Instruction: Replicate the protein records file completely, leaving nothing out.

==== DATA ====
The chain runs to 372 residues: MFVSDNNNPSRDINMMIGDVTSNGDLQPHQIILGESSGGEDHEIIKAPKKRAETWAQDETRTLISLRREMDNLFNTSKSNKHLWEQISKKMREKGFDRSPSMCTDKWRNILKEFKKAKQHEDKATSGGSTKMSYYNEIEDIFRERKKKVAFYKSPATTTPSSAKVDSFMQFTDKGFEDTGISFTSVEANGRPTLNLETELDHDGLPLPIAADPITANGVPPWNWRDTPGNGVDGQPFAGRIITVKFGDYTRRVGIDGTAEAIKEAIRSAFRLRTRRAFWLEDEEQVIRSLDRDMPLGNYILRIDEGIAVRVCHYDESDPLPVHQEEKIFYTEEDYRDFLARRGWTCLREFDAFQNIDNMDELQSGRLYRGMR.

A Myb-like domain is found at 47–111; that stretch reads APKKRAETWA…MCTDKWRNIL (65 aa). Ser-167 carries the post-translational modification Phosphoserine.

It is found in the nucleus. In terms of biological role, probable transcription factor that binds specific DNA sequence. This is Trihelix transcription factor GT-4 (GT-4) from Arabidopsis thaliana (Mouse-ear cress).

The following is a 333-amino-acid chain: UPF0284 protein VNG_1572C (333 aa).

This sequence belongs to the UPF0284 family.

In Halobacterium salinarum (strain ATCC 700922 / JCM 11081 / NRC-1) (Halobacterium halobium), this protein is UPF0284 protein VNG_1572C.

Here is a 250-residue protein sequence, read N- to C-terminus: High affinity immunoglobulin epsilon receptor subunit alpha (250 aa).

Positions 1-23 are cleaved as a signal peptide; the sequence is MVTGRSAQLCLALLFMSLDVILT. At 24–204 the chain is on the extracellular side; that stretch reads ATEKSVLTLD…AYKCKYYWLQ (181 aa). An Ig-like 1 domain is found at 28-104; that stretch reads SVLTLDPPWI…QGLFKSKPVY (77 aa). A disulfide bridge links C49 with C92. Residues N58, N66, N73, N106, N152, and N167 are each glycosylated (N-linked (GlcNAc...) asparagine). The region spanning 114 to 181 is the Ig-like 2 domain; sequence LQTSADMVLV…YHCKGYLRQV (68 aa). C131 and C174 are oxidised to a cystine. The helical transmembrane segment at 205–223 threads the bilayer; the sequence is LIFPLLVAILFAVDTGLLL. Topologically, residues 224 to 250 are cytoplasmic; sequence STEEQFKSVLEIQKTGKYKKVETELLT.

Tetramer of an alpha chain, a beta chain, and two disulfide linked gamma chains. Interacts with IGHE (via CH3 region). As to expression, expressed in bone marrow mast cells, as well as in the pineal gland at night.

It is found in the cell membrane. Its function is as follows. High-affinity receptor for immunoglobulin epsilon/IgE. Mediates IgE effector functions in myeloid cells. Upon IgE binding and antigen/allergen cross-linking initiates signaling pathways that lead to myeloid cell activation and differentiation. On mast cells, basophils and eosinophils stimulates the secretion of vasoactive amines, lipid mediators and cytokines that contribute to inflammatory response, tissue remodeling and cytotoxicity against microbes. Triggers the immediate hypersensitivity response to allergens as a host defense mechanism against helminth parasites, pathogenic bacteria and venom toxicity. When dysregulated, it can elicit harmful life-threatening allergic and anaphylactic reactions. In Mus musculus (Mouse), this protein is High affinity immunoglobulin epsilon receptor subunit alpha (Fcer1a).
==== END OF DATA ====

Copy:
The chain runs to 372 residues: MFVSDNNNPSRDINMMIGDVTSNGDLQPHQIILGESSGGEDHEIIKAPKKRAETWAQDETRTLISLRREMDNLFNTSKSNKHLWEQISKKMREKGFDRSPSMCTDKWRNILKEFKKAKQHEDKATSGGSTKMSYYNEIEDIFRERKKKVAFYKSPATTTPSSAKVDSFMQFTDKGFEDTGISFTSVEANGRPTLNLETELDHDGLPLPIAADPITANGVPPWNWRDTPGNGVDGQPFAGRIITVKFGDYTRRVGIDGTAEAIKEAIRSAFRLRTRRAFWLEDEEQVIRSLDRDMPLGNYILRIDEGIAVRVCHYDESDPLPVHQEEKIFYTEEDYRDFLARRGWTCLREFDAFQNIDNMDELQSGRLYRGMR.

A Myb-like domain is found at 47–111; that stretch reads APKKRAETWA…MCTDKWRNIL (65 aa). Ser-167 carries the post-translational modification Phosphoserine.

It is found in the nucleus. In terms of biological role, probable transcription factor that binds specific DNA sequence. This is Trihelix transcription factor GT-4 (GT-4) from Arabidopsis thaliana (Mouse-ear cress).

The following is a 333-amino-acid chain: UPF0284 protein VNG_1572C (333 aa).

This sequence belongs to the UPF0284 family.

In Halobacterium salinarum (strain ATCC 700922 / JCM 11081 / NRC-1) (Halobacterium halobium), this protein is UPF0284 protein VNG_1572C.

Here is a 250-residue protein sequence, read N- to C-terminus: High affinity immunoglobulin epsilon receptor subunit alpha (250 aa).

Positions 1-23 are cleaved as a signal peptide; the sequence is MVTGRSAQLCLALLFMSLDVILT. At 24–204 the chain is on the extracellular side; that stretch reads ATEKSVLTLD…AYKCKYYWLQ (181 aa). An Ig-like 1 domain is found at 28-104; that stretch reads SVLTLDPPWI…QGLFKSKPVY (77 aa). A disulfide bridge links C49 with C92. Residues N58, N66, N73, N106, N152, and N167 are each glycosylated (N-linked (GlcNAc...) asparagine). The region spanning 114 to 181 is the Ig-like 2 domain; sequence LQTSADMVLV…YHCKGYLRQV (68 aa). C131 and C174 are oxidised to a cystine. The helical transmembrane segment at 205–223 threads the bilayer; the sequence is LIFPLLVAILFAVDTGLLL. Topologically, residues 224 to 250 are cytoplasmic; sequence STEEQFKSVLEIQKTGKYKKVETELLT.

Tetramer of an alpha chain, a beta chain, and two disulfide linked gamma chains. Interacts with IGHE (via CH3 region). As to expression, expressed in bone marrow mast cells, as well as in the pineal gland at night.

It is found in the cell membrane. Its function is as follows. High-affinity receptor for immunoglobulin epsilon/IgE. Mediates IgE effector functions in myeloid cells. Upon IgE binding and antigen/allergen cross-linking initiates signaling pathways that lead to myeloid cell activation and differentiation. On mast cells, basophils and eosinophils stimulates the secretion of vasoactive amines, lipid mediators and cytokines that contribute to inflammatory response, tissue remodeling and cytotoxicity against microbes. Triggers the immediate hypersensitivity response to allergens as a host defense mechanism against helminth parasites, pathogenic bacteria and venom toxicity. When dysregulated, it can elicit harmful life-threatening allergic and anaphylactic reactions. In Mus musculus (Mouse), this protein is High affinity immunoglobulin epsilon receptor subunit alpha (Fcer1a).